Grab your coats, wrap up warm and get outside this month to join in stargazing events (or just head out to your back garden) across the UK. Many science centres, planetariums and observatory centres host special stargazing events where you can learn more and watch stars in the nights’ sky.
During January you can expect to see the following phenomenons in the sky. If you want to be able to read the stars or spot certain planets you can visit BBC Stargazing to get a guide on how to map stars and much more! Whilst some of the following appearances may happen late into the evening and your little ones may be tucked up in bed, it’s still great fun earlier in the evening to see what you can spot.
10th January – Wolf Moon. This occurs when the moon moves through the outer fainter part of the earth’s shadow called the penumbra and the face of the moon will have a tea-stained colour for about four hours. This phase occurs at 14:21 UTC and will coincide with a lunar eclipse! This full moon was dubbed Wolf Moon by Native Americans due to the packs of wolves howling in hunger around this time.
24th January – New Moon. The Moon will be located on the same side of the Earth as the Sun and will not be visible in the night sky. This phase occurs at 21:44 UTC. This is the best time of the month to observe faint objects such as galaxies and star clusters because there is no moonlight to interfere.
26th January – 16th February – Mercury will be brightest and easiest to spot in the evening sky between these dates
9th February – Snow Moon. This is the nickname for the full moon in February. It is named after the fact that historically, in North America, February would be when the snow is deepest, and it was the most difficult month of the year for gathering food. This phase occurs at 02:33 UTC.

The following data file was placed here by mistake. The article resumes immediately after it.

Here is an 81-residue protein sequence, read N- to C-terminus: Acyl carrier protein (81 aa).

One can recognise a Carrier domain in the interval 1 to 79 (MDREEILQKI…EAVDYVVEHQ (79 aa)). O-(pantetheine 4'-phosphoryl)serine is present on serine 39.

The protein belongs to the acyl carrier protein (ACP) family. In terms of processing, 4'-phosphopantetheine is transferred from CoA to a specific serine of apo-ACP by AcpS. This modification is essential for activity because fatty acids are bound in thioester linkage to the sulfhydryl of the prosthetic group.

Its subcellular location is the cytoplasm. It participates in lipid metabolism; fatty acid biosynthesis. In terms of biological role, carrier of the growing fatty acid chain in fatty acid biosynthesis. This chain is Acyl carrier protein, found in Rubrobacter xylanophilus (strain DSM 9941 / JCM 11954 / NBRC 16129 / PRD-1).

9th March – Worm Moon/Full Moon Supermoon. The Worm Moon will be the first Supermoon of 2020, appearing brighter and bigger to the eye as it will be located on the opposite side of the Earth as the Sun and its face will be fully illuminated. It is also considered the last Full Moon of winter. This phase occurs at 13:47 UTC. This nickname Worm Moon is what was used by early Native American tribes because this was the time of year when the ground would begin to soften and the earthworms would reappear.
In 2020 we can expect to see two Super Moons and two full moons, the second being a Blue Moon in October. Now, how is that for a spooky Halloween?
2020 is set to be a spectacular year for Stargazing as Mars, Saturn, Jupiter and Venus take turns to look their best. It is especially great for Mars as it will swing close to Earth. Therefore, there will be lots of focus on this planet with four spacecraft launches this summer.
Shining like a “star” with a yellow-orange hue, Mars can vary considerably in brightness. The next close approach is 6th October when it will be 38.6 million miles (62.07 million kilometres) from Earth.